We recognize the gradual warming of the earth and, henceforth, the return of life in Spring. This seasonal change is celebrated with various festivals around the world. In Christianity, the celebration is Easter, deriving some traditions from the Saxon Eastre and the Old German Eostre. The symbols of egg and hare are both known as signs of the return of life after winter´s long sleep. This holiday will be quietly celebrated in the classroom.
May Day is the ancient tradition of celebrating the arrival of summer. It is known as Beltane in Celtic lands and celebrated by the Romans with recognition of the goddess Flora. Dancing around the May Pole is a joyful experience, symbolic of the tree of life and fertility. This festival is celebrated as an entire school community.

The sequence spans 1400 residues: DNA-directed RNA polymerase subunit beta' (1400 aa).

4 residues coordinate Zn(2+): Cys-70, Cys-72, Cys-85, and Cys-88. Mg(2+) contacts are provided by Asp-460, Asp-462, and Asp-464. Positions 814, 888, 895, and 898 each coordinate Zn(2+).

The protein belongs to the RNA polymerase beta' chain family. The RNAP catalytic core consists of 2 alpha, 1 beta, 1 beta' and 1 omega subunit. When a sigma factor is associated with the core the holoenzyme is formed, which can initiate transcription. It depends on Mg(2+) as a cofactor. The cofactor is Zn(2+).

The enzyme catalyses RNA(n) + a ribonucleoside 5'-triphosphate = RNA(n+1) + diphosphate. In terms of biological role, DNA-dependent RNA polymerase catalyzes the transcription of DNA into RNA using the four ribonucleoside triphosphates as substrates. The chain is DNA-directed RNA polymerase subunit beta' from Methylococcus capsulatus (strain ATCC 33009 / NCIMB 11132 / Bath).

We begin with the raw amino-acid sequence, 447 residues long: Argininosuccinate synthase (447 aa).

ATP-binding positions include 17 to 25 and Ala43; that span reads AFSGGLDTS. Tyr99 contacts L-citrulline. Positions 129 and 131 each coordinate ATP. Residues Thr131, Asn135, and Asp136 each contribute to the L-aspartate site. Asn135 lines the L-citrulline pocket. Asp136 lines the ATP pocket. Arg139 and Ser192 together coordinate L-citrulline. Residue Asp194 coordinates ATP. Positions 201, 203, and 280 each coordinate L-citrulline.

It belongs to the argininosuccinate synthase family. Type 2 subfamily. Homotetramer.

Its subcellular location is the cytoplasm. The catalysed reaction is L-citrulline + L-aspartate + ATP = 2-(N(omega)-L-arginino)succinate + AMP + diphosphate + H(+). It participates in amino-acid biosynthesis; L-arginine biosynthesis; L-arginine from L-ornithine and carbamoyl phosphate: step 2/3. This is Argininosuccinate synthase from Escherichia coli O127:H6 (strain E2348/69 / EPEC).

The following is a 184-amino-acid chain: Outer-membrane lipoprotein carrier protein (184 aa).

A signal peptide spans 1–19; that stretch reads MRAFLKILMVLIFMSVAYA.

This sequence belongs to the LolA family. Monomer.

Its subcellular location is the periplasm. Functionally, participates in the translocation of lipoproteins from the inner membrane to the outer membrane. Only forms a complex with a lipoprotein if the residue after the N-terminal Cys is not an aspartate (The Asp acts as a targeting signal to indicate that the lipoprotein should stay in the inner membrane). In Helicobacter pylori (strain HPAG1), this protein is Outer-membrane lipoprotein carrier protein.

Cinco de Mayo
Cinco de Mayo commemorates the unlikely victory of Mexican forces over the French in the Battle of Puebla. In the United States, Cinco de Mayo is celebrated as a festival of Mexican culture. Students will observe this holiday with their Spanish teacher.
Classes may celebrate other festivals as they arise in the curriculum´s journey through the history of human cultures. Parents are encouraged to talk to the class teacher about coming in and sharing other meaningful festivals with the children.